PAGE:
The United States has 5% of the world’s population but is projected to account for 41% of the world’s pharmacy spend (in dollars) by 2020. In no other country does the cost of drugs present such a thorny financial issue, with such serious consequences for global competitiveness. For the past several years the problem of high pharmacy costs has featured prominently in the press and in political campaigns, yet there has been little concrete action taken to improve the current state.
That may be changing. The Trump Administration has developed a blueprint for an approach to address the many issues associated with drug pricing, access and transparency. They requested comments and suggestions on a host of issues and concerns from the public to help shape their thinking. Mercer provided a formal comment letter. Given the work we do both for private sector employers and for a broad cross-section of Medicaid plans and other public sector employers, we were uniquely qualified to do so.
The Administration’s proposal includes actions or suggestions aimed at many of the dysfunctional aspects of the current delivery structure. Understandably, the bulk of their proposals deal with public sector programs like Medicare and Medicaid, as the government has more influence over these programs than over private sector plans. The Administration’s Request for Information asked for feedback on the possible cost shift to the private sector resulting from actions in the public sector. In our response, we explained that there is already significant cost shifting today and that some of the actions proposed could worsen it. Although we agreed that a move away from rebates as a key form of cost control is warranted, we stressed that both private and public sector entities’ budgets are partially constructed by the rebate stream. In our view, a phased approach, over three or more years, would allow for a more thoughtful and organized transition to a post-rebate world. Other entities, such as PhRMA, the trade group for pharmaceutical manufacturers, agree.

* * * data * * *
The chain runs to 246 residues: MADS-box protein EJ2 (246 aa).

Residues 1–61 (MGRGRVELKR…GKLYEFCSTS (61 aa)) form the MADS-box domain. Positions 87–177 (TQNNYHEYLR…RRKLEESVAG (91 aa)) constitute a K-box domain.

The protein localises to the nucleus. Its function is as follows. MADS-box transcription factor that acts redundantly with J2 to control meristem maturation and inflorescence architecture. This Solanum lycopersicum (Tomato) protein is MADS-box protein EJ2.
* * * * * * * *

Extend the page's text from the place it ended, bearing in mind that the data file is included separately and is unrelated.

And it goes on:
Our comments in the RFI were grounded in our overall approach to addressing the drug cost problem, which is based on three simple pillars: Collaboration among key stakeholders in drug development and distribution; transparency of true underlying costs to buyers; and alignment of objectives of suppliers and buyers. There are many stakeholders in the current distribution channel who understandably focus on their own activities, and not necessarily in the best interest of the employers and patients who pay the bills. The issues with our current distribution system will not be resolved overnight, but focusing on giving patients and employers more visibility into overall costs and changing from a consumption model to a value model, as we outline in our comment letter, will drive to a better-aligned and more-efficient system.